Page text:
Simply put, spiritual direction is pointing another person toward God.  I believe the ability to do this is a charism, or spiritual gift and it often occurs naturally in the Christian community, sometimes without the individuals involved being fully aware of it.

Stay tuned for my next post about my own experiences in spiritual direction …..

Loving by Listening

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The first service that one owes to others in the fellowship consists of listening to them. Just as love of God begins with listening to his word, so the beginning of love for our brothers and sisters is learning to listen to them. —Life Together by Dietrich Bonhoeffer

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Dietrich Bonhoeffer on Music

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Dietrich Bonhoeffer

“Music… will help dissolve your perplexities and purify your character and sensibilities, and in time of care and sorrow, will keep a fountain of joy alive in you.”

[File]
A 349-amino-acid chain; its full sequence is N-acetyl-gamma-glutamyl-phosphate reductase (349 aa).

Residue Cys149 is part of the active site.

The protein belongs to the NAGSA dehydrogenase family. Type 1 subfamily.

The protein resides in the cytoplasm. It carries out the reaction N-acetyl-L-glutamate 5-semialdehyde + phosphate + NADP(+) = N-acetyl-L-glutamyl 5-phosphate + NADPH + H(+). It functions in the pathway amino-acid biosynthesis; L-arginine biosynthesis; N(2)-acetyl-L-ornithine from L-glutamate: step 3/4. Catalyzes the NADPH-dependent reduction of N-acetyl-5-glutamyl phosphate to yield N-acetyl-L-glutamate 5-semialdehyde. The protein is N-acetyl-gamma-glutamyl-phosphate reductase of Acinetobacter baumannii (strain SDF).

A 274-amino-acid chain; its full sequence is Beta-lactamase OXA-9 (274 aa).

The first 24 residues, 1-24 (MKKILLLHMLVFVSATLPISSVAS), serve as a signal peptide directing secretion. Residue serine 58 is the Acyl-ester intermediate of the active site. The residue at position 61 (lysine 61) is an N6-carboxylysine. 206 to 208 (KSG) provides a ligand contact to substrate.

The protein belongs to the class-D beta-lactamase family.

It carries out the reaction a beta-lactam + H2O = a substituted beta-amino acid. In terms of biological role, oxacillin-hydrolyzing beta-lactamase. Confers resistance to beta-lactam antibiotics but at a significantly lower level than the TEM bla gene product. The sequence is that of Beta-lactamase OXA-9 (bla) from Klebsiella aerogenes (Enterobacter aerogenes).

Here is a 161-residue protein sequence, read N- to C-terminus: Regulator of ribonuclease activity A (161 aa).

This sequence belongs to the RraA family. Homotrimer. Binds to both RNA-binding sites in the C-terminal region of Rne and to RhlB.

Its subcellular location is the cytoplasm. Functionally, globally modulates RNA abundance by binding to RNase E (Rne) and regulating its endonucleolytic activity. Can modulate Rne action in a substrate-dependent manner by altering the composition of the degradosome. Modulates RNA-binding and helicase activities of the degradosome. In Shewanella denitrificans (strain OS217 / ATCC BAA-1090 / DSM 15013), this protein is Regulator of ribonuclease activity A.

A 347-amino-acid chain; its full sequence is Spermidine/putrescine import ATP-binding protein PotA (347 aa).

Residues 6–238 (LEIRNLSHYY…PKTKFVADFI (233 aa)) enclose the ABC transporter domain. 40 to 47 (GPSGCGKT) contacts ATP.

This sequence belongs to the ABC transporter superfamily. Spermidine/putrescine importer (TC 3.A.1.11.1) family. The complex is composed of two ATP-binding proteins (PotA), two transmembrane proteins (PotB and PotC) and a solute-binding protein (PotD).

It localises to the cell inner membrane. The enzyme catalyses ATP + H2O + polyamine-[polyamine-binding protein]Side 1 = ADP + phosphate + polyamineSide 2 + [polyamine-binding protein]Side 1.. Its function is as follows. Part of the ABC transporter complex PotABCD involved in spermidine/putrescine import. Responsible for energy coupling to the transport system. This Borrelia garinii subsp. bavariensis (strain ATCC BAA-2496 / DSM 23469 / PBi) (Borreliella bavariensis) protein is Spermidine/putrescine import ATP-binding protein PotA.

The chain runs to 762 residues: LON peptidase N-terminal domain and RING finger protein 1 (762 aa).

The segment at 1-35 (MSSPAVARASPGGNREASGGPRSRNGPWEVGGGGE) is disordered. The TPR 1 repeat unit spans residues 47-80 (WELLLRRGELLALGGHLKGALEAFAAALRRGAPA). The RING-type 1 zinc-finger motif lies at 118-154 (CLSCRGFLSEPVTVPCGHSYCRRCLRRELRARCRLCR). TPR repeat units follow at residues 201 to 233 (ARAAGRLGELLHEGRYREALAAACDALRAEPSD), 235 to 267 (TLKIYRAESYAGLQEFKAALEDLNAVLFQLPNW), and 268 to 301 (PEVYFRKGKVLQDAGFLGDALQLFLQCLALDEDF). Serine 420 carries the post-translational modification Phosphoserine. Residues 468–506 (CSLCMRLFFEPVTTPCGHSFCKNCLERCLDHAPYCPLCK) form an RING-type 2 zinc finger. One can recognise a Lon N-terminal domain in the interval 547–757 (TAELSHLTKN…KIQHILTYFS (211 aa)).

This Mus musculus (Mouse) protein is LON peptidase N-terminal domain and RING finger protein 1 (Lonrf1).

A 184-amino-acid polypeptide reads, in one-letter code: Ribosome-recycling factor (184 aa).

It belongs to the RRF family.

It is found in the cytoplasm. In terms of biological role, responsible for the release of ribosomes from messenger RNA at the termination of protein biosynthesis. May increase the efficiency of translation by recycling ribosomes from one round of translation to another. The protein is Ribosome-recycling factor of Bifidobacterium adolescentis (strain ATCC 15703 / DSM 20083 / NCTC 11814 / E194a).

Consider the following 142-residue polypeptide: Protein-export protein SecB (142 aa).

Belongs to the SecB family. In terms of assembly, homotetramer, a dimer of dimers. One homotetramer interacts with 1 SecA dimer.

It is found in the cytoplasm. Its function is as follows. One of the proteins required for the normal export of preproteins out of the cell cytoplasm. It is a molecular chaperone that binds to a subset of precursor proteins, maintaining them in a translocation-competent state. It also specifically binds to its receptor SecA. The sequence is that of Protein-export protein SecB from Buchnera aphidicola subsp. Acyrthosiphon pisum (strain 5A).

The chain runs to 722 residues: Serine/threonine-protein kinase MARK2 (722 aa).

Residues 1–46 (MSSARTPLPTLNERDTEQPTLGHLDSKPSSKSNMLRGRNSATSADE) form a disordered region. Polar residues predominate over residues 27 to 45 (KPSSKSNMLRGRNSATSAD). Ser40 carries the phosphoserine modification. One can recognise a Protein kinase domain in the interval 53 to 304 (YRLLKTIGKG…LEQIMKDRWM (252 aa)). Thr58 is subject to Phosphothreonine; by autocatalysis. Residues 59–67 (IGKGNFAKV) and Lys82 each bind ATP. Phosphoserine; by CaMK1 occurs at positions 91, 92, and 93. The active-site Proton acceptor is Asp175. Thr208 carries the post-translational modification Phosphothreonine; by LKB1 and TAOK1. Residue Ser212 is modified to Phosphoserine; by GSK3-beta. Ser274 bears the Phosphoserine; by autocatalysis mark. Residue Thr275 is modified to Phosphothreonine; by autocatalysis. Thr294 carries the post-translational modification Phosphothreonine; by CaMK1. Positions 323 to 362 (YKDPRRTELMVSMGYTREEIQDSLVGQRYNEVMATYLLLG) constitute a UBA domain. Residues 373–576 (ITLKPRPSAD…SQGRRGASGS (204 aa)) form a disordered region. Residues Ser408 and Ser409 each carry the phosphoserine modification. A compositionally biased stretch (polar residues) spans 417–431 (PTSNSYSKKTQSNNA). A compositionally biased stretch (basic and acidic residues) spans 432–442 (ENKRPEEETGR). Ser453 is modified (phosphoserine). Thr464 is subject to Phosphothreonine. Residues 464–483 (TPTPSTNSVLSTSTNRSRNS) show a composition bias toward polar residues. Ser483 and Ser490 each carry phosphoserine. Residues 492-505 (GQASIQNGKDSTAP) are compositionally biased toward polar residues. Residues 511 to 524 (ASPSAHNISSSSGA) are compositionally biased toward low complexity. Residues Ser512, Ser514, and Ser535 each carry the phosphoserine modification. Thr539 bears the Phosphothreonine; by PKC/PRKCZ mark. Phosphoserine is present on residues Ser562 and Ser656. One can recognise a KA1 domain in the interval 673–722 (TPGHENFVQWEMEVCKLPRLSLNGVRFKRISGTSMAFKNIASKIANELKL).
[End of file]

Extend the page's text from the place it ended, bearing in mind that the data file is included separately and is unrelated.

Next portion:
Dietrich Bonhoeffer

Celebrating Christmas Correctly

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See the source imageI originally planned to simply post this quote, but I found it so challenging personally that I decided to blog about it.  I have to admit that Christmas is often a time when I want to impress others, at least a little.  There are those family members and friends I don’t see or hear from too often during the year so ….when we get together I’d like them to see me at my best.  I take care with how I look and what I wear, and even what I tell them about how my life is going.

Then there are the gifts …I prefer to be the giver, rather than humbly receiving.  I enjoy giving gifts and feeling generous.  Isn’t there some pride in this?  I don’t like others to see that I need them or what they have to offer.